The government are introducing a new driving test with updated manoeuvres as well as 20 minutes of independent driving (using a satnav) with the aim of making the test more closely resemble ‘real life’ driving.
miDrive CEO, Scott Taylor, said: “We’re very pleased about the proposed changes to the practical driving test. We have had positive feedback from our instructors and their students who were involved in the trial. It’s great to see the driving test finally moving with the times. These changes will test drivers in a more realistic manner which is essential to improving their safety once their L plates are removed.”
Why the changes?
Road collisions are the biggest killer of young people. They account for over a quarter of all deaths of those aged between 15 and 19. The government wants to make changes to the learning-to-drive journey that will better prepare drivers and hopefully reduce the number of young people being killed in collisions.
What are the changes to the driving test?
|Current driving test||New driving test (2017)|
|‘Show me’ and ‘tell me’ question at the beginning of the test||‘Tell me’ question at the beginning of the test and a ‘show me’ question on the move|
|10 minutes independent driving using traffic signs or verbal directions||20 minutes of independent driving using satnav or traffic signs|
|One of the following manoeuvres – turn in the road, reverse around a corner or reverse parking (either into a parking bay, or parallel parking at the side of the road)||One of the following manoeuvres – drive into and reverse out of a parking bay, pull up on the right, reverse and rejoin the traffic or reverse parking (either into a parking bay, or parallel parking at the side of the road)|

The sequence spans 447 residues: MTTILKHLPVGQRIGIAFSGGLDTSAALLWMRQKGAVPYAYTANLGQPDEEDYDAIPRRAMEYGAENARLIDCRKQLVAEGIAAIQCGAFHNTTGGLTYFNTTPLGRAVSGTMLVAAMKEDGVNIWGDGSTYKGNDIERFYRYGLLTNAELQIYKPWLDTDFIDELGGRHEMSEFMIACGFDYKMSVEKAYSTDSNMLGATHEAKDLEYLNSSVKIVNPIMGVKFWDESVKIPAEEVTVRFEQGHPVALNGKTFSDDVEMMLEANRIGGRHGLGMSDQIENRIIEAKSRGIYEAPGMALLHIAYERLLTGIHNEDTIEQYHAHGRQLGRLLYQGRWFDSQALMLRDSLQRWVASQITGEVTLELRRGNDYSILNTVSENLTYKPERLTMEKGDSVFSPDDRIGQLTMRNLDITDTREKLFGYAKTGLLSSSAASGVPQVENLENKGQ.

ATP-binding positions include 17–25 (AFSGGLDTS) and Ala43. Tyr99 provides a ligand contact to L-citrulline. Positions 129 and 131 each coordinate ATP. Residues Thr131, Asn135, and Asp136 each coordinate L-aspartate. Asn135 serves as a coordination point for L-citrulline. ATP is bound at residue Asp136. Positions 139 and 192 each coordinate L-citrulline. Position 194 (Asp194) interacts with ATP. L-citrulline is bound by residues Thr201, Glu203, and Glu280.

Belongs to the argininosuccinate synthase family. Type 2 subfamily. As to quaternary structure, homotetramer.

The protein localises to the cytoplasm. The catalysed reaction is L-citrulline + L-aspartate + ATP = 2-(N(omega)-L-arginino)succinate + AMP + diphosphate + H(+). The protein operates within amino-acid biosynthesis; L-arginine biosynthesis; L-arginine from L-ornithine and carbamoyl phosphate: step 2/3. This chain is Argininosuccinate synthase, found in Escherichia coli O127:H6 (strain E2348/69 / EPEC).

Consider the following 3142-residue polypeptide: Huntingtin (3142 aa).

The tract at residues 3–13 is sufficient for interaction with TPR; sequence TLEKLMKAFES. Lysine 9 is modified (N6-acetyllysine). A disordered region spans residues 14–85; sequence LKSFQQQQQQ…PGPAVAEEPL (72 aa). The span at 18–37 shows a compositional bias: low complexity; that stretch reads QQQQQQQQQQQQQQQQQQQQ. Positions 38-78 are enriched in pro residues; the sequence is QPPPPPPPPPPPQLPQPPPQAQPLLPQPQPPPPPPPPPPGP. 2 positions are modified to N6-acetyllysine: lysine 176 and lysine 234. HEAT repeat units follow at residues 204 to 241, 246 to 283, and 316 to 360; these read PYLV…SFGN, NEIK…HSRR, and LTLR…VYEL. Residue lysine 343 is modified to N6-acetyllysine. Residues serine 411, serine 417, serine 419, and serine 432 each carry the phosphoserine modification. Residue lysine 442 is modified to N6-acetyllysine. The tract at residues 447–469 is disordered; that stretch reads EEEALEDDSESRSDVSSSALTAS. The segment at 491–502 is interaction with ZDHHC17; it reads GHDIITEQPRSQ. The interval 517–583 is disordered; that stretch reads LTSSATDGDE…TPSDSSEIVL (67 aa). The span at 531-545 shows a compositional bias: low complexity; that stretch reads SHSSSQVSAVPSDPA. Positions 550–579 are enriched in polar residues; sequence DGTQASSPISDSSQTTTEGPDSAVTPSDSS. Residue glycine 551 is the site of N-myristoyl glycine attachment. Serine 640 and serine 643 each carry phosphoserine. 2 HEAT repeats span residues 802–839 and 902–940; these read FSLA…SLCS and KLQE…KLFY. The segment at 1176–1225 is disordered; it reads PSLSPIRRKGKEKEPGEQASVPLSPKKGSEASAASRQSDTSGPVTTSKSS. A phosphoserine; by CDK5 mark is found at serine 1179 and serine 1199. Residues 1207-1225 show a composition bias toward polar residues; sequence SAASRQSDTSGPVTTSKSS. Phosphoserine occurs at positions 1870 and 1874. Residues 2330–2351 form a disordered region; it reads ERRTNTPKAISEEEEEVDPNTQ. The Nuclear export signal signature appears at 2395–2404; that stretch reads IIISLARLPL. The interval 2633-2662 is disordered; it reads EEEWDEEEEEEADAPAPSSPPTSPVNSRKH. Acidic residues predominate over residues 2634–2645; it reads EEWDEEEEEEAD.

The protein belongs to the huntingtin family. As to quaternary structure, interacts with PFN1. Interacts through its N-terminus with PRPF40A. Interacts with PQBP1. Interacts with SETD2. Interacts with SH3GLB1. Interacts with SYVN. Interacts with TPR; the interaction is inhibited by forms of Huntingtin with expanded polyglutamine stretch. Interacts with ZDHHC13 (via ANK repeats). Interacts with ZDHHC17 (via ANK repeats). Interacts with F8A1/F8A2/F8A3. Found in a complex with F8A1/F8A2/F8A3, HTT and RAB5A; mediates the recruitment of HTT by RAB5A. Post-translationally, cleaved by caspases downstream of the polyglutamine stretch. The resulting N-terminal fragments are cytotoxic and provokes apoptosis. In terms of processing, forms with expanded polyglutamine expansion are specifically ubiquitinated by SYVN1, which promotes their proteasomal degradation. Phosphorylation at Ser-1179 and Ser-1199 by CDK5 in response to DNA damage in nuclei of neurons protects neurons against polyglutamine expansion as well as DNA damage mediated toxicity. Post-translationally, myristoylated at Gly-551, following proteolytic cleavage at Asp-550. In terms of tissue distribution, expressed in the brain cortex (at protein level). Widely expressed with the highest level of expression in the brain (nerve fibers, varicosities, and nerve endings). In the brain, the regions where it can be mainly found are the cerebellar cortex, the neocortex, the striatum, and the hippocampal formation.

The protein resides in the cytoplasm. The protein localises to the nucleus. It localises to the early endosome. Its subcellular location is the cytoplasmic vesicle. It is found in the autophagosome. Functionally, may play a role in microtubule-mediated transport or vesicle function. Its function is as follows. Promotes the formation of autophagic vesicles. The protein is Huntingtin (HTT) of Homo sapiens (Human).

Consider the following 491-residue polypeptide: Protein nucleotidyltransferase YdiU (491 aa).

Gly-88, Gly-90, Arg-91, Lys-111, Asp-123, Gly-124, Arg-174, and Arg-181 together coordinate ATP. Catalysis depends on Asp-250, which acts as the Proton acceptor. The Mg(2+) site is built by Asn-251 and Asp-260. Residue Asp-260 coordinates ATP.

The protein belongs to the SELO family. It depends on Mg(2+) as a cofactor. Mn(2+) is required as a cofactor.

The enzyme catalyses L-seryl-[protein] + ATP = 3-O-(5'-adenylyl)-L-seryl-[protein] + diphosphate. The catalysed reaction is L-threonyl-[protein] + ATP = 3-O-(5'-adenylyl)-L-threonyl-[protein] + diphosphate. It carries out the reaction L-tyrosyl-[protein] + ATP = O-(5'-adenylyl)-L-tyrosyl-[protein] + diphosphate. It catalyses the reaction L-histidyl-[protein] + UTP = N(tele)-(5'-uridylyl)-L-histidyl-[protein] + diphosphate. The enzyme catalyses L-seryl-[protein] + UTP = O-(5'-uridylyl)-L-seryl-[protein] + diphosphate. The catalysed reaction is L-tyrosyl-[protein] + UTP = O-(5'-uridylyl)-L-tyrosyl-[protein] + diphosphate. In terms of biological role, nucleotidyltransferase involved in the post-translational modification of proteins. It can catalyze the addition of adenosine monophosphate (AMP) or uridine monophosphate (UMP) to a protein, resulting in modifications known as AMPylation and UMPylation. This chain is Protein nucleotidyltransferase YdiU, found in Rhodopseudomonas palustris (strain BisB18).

‘Tell me’ question at the beginning of the test and a ‘show me’ question on the move
The DVSA are going to ask a ‘show me’ safety question while you’re driving. This is no different to what you need to do if the car steamed up or you needed to switch on the lights while you’re driving. The driving examiner will ask you to use a control when they think it’s safe to do so. You then need to do this when you think it’s safe.
A ‘show me’ safety question will be asked on every test.
A ‘tell me’ safety question will still be asked at the start of the test before you move off.
20 minutes independent driving using a satnav or traffic signs
The DVSA are going to use satnavs in the independent driving section of the test, and increase the length from about 10 minutes to about 20 minutes.
Slow speed manoeuvres generally don’t lead to serious road traffic collisions. By removing manoeuvres that need backstreets, the DVSA can design test routes that are more open and take in faster and rural driving.
Using a satnav also goes some way to addressing concerns that inexperienced drivers are easily distracted, which is one of the main causes of crashes.
The DVSA, albeit quite slowly, are moving with technology and the technology that new drivers will be using.
Video by DVSA
Changes in manoeuvres asked during the test
The DVSA have modified the way in which they deliver manoeuvres assessed during the test. The intention is for them to be undertaken during the natural course of the drive, in a less staged way than has traditionally been the case. For example, the reverse around a corner and turn in the road manoeuvres are traditional exercises that are generally performed on quiet roads and as such are less challenging than could potentially be the case. By adjusting the way in which the manoeuvres are delivered, it offers a better opportunity to demonstrate vehicle handling skills and interactions with other road users in a more active driving environment.
Pull up on the right in the new driving test
The examiner will ask you to pull up on the opposite side of the road, and then reverse for a couple of car lengths. The exercise is perfectly legal. It’s challenging and is the kind of manoeuvre you will do at some point after passing your driving test.